Mobile money concept is all about giving alternatives to people that cannot get to the bank. The CBN came up with it because it was observed that the banks have so much rules before one can become a customer. They came up with a three tier where you have the completely unbanked, semi banked and the fully banked. For the unbanked, you don’t need any identity card; all the customer needs is just to fill the form or dial the short code to become a registered subscriber. Within that brand you can do some certain transactions.
So mobile money came to relieve people of the pressure of going to the bank; also, the fact that the bank doesn’t have enough facilities to cater for all the people. As you know some banks are not in some local governments but with mobile money agents in the LGs, you can transact and do financial services. So mobile money is not an alternative but a way to compliment the banks. We can say the money is mobile because it can move to where you are. So mobile money is just a way to compliment the financial sectors’ inadequacy to meet the financial needs of the populace. How it runs is that when you are a customer, you have a wallet; your phone number becomes your account which is your wallet therefore you don’t need to open another account. You can still use that same phone number to do whatever you want to do, like the purchase of recharge cards and your phone calls are not affected, it just serves as an account for you.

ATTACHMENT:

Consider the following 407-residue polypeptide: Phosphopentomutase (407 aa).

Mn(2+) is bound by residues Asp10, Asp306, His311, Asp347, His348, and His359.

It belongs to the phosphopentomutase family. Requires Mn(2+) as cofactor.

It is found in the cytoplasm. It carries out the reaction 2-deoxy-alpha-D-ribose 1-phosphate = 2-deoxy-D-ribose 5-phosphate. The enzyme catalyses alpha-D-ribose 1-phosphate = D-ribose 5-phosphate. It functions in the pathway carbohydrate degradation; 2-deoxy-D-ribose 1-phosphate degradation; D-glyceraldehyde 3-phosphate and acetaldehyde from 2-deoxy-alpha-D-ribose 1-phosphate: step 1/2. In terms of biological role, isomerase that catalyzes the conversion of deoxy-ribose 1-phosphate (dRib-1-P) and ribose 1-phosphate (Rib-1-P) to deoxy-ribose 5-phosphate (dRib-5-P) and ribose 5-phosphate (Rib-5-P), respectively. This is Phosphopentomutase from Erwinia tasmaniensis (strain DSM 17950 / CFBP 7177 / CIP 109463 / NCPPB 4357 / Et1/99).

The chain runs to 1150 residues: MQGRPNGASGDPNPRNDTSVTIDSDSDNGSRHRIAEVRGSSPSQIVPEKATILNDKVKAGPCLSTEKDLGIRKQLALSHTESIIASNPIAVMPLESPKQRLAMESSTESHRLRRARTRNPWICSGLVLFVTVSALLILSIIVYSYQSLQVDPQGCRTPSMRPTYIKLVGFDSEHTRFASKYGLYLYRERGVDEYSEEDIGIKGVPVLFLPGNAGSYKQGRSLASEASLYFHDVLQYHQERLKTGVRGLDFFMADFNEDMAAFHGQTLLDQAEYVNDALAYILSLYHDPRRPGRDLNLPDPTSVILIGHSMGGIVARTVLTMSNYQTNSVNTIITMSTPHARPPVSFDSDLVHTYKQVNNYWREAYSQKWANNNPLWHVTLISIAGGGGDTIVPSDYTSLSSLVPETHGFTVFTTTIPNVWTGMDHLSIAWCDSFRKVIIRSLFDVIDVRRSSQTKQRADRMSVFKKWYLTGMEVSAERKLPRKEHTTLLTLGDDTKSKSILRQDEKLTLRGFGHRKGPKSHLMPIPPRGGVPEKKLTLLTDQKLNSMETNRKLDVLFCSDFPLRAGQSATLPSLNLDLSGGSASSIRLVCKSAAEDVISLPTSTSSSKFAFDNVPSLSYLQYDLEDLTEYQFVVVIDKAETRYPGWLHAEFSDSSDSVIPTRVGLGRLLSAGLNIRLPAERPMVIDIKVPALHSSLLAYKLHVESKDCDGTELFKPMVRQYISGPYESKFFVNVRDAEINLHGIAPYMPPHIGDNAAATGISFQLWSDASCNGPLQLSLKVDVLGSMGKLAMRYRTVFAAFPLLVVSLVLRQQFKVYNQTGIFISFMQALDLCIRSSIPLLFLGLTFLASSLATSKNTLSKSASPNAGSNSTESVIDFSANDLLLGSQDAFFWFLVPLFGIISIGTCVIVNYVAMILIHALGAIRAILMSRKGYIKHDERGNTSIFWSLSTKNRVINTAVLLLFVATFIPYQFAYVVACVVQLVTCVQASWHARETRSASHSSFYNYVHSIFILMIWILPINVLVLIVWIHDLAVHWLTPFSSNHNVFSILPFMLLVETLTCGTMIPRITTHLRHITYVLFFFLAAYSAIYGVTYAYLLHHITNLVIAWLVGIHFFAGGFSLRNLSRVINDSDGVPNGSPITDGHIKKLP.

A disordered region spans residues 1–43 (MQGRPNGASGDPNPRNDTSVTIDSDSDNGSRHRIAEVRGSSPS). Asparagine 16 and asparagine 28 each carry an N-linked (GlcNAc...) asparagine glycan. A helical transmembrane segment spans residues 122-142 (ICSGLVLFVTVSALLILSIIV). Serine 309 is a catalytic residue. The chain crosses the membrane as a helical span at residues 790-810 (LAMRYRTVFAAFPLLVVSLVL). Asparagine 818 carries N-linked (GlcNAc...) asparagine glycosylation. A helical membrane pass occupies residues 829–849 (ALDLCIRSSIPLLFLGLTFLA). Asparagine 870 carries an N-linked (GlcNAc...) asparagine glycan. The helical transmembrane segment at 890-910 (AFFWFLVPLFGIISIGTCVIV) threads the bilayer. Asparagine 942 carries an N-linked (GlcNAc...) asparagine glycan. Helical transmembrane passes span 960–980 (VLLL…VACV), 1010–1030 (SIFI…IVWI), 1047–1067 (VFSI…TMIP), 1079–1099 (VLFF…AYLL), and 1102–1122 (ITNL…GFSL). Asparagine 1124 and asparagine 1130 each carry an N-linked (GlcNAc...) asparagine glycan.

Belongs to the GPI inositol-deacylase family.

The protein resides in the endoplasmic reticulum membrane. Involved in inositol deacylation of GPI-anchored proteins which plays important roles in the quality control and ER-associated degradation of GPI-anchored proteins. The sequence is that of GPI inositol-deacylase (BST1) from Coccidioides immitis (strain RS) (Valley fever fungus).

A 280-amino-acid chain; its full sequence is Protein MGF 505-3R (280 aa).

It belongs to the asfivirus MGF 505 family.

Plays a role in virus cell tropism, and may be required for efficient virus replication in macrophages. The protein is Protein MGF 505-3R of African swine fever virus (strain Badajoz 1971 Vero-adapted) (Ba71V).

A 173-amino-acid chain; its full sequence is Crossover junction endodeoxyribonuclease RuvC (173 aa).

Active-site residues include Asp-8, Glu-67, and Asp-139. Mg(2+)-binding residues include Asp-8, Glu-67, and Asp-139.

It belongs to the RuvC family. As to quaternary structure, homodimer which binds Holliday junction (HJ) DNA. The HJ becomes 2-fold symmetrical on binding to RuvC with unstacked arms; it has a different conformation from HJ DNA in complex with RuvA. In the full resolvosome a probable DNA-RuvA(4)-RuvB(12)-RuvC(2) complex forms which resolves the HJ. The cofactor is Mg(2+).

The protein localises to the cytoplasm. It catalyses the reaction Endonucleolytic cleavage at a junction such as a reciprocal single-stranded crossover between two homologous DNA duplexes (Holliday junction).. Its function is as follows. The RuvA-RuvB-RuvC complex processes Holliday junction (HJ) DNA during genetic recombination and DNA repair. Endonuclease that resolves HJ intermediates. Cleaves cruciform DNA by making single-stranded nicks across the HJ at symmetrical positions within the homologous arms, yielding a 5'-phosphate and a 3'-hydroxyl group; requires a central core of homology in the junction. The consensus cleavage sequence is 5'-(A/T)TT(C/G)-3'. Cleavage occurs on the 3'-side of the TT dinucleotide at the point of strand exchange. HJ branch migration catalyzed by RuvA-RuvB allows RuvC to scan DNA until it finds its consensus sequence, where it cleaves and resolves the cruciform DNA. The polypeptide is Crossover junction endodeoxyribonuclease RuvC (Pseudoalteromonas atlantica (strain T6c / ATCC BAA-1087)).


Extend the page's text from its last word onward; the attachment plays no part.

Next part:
So instantly, when you register with us, we create an account for you. If you are coming without any KYC which means you are not bringing an identity card and house address, then one can do a transaction from 0 – N30,000 which is the stipulation from CBN. Anything above N30,000, you have to show some means of identification because the volume is growing. It then means that we need to improve on the risk aspect of the institution, so the customer needs to identify the customer.
Also, the fact that NCC (Nigerian Communications Commission) has ensured that everyone is registered, it has also given us some sense of safety because you must capture some vital information about yourself before you can even have a SIM card now. As it stands now, we are encouraging people to come to the financial net every day. The role of CBN on this is making it easier. It has been challenging because some people don’t even believe that this is possible but with our experience we have seen that it is possible.